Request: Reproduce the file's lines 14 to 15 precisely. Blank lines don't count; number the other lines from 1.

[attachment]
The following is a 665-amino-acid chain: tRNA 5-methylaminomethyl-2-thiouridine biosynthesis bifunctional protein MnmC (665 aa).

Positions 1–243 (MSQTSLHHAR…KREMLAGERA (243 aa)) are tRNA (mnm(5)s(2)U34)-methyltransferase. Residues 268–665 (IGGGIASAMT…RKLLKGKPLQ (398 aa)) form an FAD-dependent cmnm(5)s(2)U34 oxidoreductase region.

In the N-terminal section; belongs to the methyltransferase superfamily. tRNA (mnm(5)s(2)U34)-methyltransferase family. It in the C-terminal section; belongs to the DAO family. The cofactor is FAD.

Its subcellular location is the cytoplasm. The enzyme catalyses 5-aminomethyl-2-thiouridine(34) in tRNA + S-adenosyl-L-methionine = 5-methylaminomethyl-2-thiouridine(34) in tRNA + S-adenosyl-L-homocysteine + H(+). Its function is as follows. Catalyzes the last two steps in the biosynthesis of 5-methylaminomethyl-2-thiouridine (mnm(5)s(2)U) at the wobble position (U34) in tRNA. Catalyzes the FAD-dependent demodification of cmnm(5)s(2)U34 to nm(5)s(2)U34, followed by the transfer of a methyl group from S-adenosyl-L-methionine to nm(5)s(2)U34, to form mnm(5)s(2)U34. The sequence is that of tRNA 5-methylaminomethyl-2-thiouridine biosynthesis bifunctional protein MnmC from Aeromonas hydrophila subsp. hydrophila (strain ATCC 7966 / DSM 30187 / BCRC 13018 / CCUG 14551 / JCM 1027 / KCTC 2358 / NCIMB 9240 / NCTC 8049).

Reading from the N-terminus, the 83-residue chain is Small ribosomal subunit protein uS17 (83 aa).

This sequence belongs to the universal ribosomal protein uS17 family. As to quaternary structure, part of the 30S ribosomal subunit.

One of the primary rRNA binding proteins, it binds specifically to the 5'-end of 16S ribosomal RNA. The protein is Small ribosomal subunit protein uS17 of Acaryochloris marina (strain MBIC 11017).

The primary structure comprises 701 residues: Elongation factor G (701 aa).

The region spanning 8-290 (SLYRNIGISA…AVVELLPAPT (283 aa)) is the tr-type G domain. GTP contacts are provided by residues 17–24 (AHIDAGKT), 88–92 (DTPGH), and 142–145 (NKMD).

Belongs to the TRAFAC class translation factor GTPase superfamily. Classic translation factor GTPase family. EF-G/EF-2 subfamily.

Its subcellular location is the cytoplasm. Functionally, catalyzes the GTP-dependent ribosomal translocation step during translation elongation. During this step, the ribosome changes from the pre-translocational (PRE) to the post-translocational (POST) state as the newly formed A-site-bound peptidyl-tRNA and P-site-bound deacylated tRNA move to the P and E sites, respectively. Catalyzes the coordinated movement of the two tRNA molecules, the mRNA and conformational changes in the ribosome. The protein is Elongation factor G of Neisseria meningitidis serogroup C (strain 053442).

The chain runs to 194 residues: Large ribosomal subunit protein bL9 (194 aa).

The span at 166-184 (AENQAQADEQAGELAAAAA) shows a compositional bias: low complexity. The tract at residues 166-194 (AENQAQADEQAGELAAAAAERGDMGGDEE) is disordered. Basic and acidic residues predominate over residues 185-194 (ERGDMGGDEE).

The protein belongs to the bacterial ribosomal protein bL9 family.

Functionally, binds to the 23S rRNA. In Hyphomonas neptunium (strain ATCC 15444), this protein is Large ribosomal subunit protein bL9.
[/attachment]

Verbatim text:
The protein belongs to the bacterial ribosomal protein bL9 family.

Functionally, binds to the 23S rRNA. In Hyphomonas neptunium (strain ATCC 15444), this protein is Large ribosomal subunit protein bL9.